phenpro.com

CONTACT US

Contact Dr. Anchors

DR. ANCHORS

About Dr. Anchors
Interview with Dr. Anchors
Dr. Anchors' Weight Loss Lessons
Dr. Anchor's Book: Medical Myths Doctors Believe
Dr. Anchor's Book: Life Between Meals
Dr. Anchor's Book: Safer Than Phen-Fen

PHEN-PRO

What is Phen-Pro?
FDA Approval for Phen-Pro
Why does 5-HTP work?

FORUMS

Discussion Forums Recent Forum Topics

SEARCH THIS SITE


Advanced Search

SEARCH THE WEB

Google

MEMBERS

Login
Register

MAILING LIST

CATEGORIES

5-HTP
Attention Deficit Disorder
BMI Table
BMI Table for Children
Calorie Counting
Carbohydrates
Childhood Obesity
Contact Dr. Anchors
Diet Pills
Diet Soda
Diet: What should I eat?
Dogma
Dr. Anchors' Weight Loss Lessons
Exercise
Fake Diet Pills
Fenfluramine
French (The French)
How To Live A Long Time
Interview with Michael Anchors, MD, PhD
Kidney Stones
Medical Myths
Men and Weight Loss
Men and Women, Differences
Metabolism
Non-Celiac Gluten Sensitivity
Obesity, Ideas about the cause
Opinion
People Who Don't Lose Weight
Phen-Pro
Phentermine
Science
Soda (colas)
Sweeteners
The Media
Weight Loss Patients
Weight Loss Scams
Weight Loss Tips
Weight Loss, General articles
What I've Learned from Patients
Who is Dr. Anchors?

ARCHIVES

September, 2017
August, 2017
May, 2017
April, 2017
March, 2017
February, 2017
January, 2017
November, 2016
September, 2016
August, 2016
July, 2016
April, 2016

ARCHIVE SUMMARY

View by Date
View by Category

RSS / XML


RSS 1.0
RSS 2.0
RSS Atom
Home page  >  Article | Previous article | Next article

QUICKLINKS AND VIEW OPITONS

  • Articles with Recent Comments
  • Recent Forum Topics
  • Summary View
  • Headline View
  • Category View
  • Archive of Quotes
  • ​Why does 5-HTP work?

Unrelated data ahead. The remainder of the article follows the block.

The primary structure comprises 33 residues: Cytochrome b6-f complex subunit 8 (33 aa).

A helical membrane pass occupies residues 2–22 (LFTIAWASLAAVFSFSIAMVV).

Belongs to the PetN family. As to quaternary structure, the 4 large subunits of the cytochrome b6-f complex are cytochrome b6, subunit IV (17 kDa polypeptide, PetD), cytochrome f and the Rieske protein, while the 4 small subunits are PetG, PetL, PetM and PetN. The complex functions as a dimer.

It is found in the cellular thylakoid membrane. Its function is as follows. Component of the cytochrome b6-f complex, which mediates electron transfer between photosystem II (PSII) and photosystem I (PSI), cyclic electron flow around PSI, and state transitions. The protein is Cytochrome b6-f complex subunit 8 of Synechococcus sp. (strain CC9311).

Posted by .(JavaScript must be enabled to view this email address)
    Sunday, April 08, 2012 11:54 am Email this article

    Although 1/3 of patients lose weight well with simple phen-pro, 2/3 of them lose only some of their excess weight and then get "stuck". When one asks them about it, many of them say that although the basic phen-pro suppressed their appetite well in the beginning, after a few weeks or months, their excess appetite spartially returned. If one adds 5-HTP to the mix at that point, the extra hunger goes away again and the patients resume their weight loss.

    There are two theories about this. The most common idea is that when patients have been on Prozac or other SSRI drugs for a prolonged period, the brain may be depleted in serotonin. SSRI drugs cause serotonin to spend more time in the synapse whence it is more easily lost than when it is sequestered in the neuron. When the serotonin level falls low enough, release into the synapse is reduced and Prozac has less effect since it is only a re-uptake inhibitor. When Prozac starts to falter, phentermine loses its effect also just as it does when taken alone (see the graph from the Eli Lilly study on this website). 5-HTP , 5-hydroxytryptophan, is the material from which serotonin is made. Taking 5-HTP orally causes an increase in serotonin in the brain if a sufficient dose is taken . When the serotonin level is restored, Prozac resumes its action on phentermine. The second theory is based on research by Japanese researchers (Yamada, Sugimoto and Ujikawa, European Journal of Pharmacology 1999; 383: 49-51). They gave 5-HTP to mice and showed that it considerably raised their levels of leptin. Leptin is the hormone produced by adipose tissue that signals to the brain the total body fat content. It reduces hunger. Therefore, 5-HTP may reduce hunger through leptin without ever itself entering the brain.

    Articles on the same subject can be found here:


    COMMENTS

    Please feel free to share your comments about this article.


    Name:

    Email:

    Comments:

    Please enter the word you see in the image below:


    Remember my personal information

    Notify me of follow-up comments?



    © Copyright 2003-2017 - Michael Anchors, MD, PhD - All Rights Reserved.